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looking at that space as a yield or bond surrogate because i think you're going to see a bit of an unwind. stables are trading at multiyear highs and throwing off a low dividends. that trade does not take much to unwind. you certainly see a lot of damage in that space. while we have seen the yields on a ten-year double through the middle of last year, we are still only sitting at 1.13, 1.14. i don't think this is something to scare us until we get up to 1.75. guy: it does happen in the fourth quarter. the fed sounds like it really is not concerned and really does not see inflation as being a problem. it is not something we are going to have to deal with. we are going to look through it. i have heard fed speaker after fed speaker talk about this. is the fed trying to put itself in a position where it does not make the same mistake as last
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time where it front ran a paper in the market priced it instantly? is the fed going to wait until right at the last minute before it starts talking about the need for changing policy? and is actively dynamic for the market to deal with this time around? >> it is 100% different dynamic for the market to deal with as the fed has change the parameters around how they view inflation. they want to see their 2% target, but they see that is asymmetric. they will let the inflation target be exceeded for an extended period of time because we have spent so much time below target. their mandate is really a single mandate and that is to get people back to work. we still have half of the people that have lost their jobs because of the pandemic not back in the workforce. they are going to let the inflation run north of 2%. we will likely see and extend a period of time when the fed does not focus on inflation and focuses on unemployment. i think that is probably the
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right thing to do and i think next year is when they start slowing down in the monthly purchases of fixed income assets. alix: in the equity market, it doesn't really care. take a look at earnings estimates over the next 12 months, that has definitely been a v-shaped recovery versus the actual s&p which has just been on a straight arrow up. how do you find things to buy? >> that is the interesting thing and such a good question. when you think about what has happened in the markets, it is always hard to explain away the fact that the market has done so much better than the real economy. what the market is really pricing in is a resurgence of economic activity in the back half of this year that has manifested itself in things that are economically sensitive. if you look at the rally in the performance of things like the russell 2000, again, and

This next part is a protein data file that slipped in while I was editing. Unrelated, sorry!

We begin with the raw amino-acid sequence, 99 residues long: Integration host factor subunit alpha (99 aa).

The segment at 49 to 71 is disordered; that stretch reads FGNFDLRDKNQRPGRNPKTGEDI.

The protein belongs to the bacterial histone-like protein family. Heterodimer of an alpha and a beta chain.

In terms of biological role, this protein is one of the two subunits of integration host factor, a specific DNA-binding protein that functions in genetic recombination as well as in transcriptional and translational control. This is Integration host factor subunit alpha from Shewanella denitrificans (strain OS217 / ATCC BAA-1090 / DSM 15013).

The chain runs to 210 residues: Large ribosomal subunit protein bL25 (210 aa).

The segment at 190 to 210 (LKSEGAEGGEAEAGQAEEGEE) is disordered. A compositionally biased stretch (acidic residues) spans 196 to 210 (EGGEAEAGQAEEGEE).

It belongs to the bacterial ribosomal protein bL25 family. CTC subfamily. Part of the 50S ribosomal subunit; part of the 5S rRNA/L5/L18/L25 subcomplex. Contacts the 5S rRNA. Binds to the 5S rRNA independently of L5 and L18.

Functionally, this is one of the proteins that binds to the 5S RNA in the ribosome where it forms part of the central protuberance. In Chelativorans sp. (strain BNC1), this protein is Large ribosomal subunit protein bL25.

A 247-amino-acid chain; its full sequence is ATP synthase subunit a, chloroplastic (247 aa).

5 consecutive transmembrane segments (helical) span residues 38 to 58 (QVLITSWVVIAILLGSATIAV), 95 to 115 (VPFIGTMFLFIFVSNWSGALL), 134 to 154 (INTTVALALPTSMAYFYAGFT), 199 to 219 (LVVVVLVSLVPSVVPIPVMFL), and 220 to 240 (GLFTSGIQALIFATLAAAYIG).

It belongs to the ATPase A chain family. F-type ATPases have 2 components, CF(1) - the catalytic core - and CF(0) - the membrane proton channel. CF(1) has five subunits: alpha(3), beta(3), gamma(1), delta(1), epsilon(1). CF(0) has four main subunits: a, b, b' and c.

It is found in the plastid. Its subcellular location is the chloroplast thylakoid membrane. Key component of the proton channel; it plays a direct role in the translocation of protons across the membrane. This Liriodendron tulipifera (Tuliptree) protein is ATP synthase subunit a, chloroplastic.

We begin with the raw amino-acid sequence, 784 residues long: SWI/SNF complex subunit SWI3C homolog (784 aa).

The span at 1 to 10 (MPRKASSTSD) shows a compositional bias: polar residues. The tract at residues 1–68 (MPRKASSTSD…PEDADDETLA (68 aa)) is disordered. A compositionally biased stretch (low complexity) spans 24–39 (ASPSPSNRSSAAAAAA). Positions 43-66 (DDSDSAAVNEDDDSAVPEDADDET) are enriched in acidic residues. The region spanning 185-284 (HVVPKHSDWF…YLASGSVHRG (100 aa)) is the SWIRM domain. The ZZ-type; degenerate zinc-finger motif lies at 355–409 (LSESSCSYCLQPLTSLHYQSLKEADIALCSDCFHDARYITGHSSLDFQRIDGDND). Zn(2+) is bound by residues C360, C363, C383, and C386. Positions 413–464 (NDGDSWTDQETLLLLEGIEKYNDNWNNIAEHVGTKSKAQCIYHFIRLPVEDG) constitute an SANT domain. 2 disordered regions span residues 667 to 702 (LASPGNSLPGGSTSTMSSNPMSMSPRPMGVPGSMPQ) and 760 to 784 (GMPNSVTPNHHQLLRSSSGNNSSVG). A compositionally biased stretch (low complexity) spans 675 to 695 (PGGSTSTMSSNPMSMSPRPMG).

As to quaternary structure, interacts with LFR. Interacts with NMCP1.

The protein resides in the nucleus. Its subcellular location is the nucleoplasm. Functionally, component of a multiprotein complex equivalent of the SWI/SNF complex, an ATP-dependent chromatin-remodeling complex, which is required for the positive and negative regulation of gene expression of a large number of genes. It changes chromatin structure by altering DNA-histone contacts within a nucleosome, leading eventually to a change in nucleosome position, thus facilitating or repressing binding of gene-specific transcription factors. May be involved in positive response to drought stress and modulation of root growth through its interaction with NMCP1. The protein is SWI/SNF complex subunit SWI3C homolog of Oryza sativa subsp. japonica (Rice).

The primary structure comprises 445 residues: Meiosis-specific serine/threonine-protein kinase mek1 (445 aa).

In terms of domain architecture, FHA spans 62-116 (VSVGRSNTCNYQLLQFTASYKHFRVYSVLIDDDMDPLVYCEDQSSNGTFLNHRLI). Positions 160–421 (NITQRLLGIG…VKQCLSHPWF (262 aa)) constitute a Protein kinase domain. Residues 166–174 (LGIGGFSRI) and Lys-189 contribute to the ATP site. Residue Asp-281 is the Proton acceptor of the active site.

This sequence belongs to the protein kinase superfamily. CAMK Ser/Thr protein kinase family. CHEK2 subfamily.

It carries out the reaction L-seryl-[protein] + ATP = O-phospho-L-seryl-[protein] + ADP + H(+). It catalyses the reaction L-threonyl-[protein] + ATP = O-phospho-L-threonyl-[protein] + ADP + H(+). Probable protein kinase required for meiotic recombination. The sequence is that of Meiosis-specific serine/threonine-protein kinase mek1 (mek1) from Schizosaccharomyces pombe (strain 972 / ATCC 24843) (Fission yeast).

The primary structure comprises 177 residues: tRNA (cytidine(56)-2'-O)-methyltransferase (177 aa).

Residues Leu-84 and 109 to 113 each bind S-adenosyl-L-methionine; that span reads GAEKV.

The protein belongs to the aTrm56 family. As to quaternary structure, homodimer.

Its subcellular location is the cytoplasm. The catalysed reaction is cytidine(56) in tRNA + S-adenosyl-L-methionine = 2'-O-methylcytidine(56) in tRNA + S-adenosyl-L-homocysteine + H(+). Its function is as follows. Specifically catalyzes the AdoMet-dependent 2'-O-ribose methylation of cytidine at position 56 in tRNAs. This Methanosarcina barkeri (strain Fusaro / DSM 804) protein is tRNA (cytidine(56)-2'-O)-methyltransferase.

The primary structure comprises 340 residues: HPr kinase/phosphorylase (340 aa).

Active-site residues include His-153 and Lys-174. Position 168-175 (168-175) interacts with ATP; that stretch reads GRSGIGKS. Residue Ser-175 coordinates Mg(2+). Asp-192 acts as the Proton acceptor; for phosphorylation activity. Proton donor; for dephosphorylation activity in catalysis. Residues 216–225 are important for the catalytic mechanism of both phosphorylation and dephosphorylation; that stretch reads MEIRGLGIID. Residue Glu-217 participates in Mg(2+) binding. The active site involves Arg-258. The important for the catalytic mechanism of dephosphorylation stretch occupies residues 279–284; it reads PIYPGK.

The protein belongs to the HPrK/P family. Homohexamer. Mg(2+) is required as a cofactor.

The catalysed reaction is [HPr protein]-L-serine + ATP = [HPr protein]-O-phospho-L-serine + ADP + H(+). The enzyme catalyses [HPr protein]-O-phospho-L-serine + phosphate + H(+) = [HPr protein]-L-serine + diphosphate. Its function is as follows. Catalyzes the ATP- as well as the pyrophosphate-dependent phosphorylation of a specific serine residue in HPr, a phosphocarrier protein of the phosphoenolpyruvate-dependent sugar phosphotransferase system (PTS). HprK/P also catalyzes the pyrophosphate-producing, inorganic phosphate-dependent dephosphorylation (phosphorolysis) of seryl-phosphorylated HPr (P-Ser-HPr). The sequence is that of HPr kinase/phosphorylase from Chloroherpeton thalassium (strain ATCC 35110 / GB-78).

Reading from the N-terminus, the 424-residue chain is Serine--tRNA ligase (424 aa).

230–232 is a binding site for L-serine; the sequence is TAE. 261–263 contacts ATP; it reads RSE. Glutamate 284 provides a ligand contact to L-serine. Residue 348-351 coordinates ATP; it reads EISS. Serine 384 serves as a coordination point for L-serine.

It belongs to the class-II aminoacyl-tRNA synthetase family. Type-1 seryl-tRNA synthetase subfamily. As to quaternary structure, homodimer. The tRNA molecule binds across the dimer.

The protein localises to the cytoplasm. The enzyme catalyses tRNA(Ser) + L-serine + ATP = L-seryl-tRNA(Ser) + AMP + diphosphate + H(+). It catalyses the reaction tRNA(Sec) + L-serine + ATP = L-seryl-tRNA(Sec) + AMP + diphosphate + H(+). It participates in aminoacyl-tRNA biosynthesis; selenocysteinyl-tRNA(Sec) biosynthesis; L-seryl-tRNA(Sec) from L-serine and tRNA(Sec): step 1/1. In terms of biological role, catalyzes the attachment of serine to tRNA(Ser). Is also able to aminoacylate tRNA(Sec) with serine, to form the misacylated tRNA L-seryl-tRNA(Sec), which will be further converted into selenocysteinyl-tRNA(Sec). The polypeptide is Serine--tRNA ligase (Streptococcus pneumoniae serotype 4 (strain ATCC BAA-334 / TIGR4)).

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outperform are on the s&p 400. i think you are seeing a rationalization of valuations. they have all underperformed. the russell 2 has underperformed the s&p for the last eight years. i think the sponsorship is going to be sending in things like energy and industrial materials whereas the hyper growth will have normalized returns, not the explosive returns we have seen over the last couple of years. alix: really good to see you. thank you very much. some breaking news, robinhood capital and citadel are expected to testify for the house. also, executives are going to appear at the house panel on gamestop. that's not jumping in session highs about 15%. here comes the continued investigation into what happened with that stock. guy: i'm sure we will be listening into some of those hearings. alix: it is like a wall-to-wall thing. guy: some of them i don't look
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forward to, this when i think will generally be worth paying attention to. also, news coming up from the world health organization. a bunch of countries do not have medical boards that are approving vaccinations. what the who is trying to do is basically provide some sort of global vaccination coverage for these countries to go ahead. at this time, they are talking about the astrazeneca vaccine, basically issuing an interim recommendation to allow these countries that don't have those medical facilities to be able to do that. the astrazeneca shot, one of the main vaccines they are talking about. they are talking about the fact they will be other similar recommendations being made for other vaccinations coming up over the next few weeks. basically, a series of these recommendations coming through. what are we going to talk about next? general motors certainly in the spotlight right now along with